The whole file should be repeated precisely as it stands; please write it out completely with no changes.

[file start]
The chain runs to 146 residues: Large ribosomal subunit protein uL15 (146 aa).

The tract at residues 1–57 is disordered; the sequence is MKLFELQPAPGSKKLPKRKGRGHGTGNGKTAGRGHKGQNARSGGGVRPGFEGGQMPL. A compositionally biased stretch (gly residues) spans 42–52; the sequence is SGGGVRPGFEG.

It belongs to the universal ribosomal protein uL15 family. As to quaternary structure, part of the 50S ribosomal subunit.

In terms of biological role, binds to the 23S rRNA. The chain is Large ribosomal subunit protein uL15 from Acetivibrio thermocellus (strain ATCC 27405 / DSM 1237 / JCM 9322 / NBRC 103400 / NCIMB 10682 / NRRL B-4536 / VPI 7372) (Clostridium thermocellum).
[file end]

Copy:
The chain runs to 146 residues: Large ribosomal subunit protein uL15 (146 aa).

The tract at residues 1–57 is disordered; the sequence is MKLFELQPAPGSKKLPKRKGRGHGTGNGKTAGRGHKGQNARSGGGVRPGFEGGQMPL. A compositionally biased stretch (gly residues) spans 42–52; the sequence is SGGGVRPGFEG.

It belongs to the universal ribosomal protein uL15 family. As to quaternary structure, part of the 50S ribosomal subunit.

In terms of biological role, binds to the 23S rRNA. The chain is Large ribosomal subunit protein uL15 from Acetivibrio thermocellus (strain ATCC 27405 / DSM 1237 / JCM 9322 / NBRC 103400 / NCIMB 10682 / NRRL B-4536 / VPI 7372) (Clostridium thermocellum).